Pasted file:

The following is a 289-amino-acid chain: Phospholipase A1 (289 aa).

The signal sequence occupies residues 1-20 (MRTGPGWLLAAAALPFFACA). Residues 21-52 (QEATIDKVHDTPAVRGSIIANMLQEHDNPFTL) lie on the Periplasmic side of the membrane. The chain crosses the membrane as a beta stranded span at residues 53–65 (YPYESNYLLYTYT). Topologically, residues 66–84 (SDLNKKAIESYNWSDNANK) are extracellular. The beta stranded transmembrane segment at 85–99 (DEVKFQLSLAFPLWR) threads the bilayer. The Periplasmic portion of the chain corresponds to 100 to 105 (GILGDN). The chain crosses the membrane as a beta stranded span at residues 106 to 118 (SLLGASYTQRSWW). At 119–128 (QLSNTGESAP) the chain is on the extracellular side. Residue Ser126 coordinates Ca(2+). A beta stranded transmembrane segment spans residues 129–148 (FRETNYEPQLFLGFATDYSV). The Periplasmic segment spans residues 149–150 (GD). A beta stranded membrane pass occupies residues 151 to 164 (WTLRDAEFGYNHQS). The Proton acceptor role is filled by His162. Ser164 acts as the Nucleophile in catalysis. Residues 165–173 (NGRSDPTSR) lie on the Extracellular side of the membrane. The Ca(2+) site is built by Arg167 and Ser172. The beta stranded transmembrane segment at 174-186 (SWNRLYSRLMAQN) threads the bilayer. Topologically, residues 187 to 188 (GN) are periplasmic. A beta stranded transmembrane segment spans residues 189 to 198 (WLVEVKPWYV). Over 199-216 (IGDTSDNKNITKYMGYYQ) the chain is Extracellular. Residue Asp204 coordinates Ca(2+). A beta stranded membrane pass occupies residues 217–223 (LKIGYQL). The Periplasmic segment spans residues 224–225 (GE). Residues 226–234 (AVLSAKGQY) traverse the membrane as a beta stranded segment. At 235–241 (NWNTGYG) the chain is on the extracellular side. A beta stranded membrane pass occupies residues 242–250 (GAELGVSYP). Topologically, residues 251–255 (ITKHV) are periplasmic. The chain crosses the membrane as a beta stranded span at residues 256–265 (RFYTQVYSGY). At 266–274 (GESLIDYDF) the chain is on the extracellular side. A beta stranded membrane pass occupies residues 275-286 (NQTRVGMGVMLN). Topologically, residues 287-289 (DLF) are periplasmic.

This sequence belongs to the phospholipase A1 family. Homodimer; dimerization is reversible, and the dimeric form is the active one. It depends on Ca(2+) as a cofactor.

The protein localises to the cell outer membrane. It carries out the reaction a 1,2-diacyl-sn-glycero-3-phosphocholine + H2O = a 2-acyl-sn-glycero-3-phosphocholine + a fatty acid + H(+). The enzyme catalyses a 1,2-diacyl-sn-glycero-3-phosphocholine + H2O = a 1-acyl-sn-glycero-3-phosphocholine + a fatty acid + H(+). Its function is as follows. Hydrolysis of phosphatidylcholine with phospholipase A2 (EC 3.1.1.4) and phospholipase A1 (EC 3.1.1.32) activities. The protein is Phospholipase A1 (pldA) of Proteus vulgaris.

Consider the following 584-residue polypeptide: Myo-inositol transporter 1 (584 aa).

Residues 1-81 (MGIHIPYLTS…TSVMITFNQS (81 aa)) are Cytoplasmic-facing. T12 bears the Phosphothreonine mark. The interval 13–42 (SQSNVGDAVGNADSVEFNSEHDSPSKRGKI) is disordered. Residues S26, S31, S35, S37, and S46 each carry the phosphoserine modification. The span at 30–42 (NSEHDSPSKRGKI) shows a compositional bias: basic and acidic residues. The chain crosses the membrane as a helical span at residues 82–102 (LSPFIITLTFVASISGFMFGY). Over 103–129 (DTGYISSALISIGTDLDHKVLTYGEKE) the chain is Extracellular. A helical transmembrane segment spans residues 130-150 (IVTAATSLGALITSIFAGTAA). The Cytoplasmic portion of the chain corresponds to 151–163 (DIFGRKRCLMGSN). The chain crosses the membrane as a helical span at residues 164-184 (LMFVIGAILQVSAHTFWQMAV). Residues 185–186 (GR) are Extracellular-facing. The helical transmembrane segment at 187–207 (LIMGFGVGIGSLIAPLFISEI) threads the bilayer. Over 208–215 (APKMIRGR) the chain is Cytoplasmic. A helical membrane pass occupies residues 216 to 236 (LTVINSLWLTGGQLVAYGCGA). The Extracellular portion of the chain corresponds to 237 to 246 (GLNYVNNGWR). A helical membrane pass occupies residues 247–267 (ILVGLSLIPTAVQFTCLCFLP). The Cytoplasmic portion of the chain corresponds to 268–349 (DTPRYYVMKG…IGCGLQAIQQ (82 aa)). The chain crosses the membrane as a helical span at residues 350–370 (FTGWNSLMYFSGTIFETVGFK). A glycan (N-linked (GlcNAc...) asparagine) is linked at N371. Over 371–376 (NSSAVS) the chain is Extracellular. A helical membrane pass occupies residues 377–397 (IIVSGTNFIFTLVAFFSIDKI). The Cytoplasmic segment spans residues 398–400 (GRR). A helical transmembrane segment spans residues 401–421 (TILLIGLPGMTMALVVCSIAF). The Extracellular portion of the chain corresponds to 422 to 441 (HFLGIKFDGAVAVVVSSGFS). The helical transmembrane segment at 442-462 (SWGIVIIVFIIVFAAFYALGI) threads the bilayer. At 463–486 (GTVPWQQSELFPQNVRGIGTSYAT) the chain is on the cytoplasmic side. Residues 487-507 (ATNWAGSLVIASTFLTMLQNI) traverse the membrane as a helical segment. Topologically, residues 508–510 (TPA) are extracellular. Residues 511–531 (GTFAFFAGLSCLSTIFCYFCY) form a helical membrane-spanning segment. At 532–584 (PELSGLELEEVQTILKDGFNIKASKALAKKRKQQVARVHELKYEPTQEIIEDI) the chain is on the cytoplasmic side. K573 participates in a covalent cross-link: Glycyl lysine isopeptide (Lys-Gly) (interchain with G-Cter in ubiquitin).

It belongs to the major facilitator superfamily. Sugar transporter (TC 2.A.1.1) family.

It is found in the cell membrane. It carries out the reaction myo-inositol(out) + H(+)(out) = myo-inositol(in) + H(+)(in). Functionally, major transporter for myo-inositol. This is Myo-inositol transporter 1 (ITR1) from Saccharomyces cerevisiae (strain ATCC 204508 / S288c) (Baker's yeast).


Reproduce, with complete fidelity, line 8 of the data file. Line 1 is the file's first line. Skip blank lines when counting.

It is found in the cell membrane. It carries out the reaction myo-inositol(out) + H(+)(out) = myo-inositol(in) + H(+)(in). Functionally, major transporter for myo-inositol. This is Myo-inositol transporter 1 (ITR1) from Saccharomyces cerevisiae (strain ATCC 204508 / S288c) (Baker's yeast).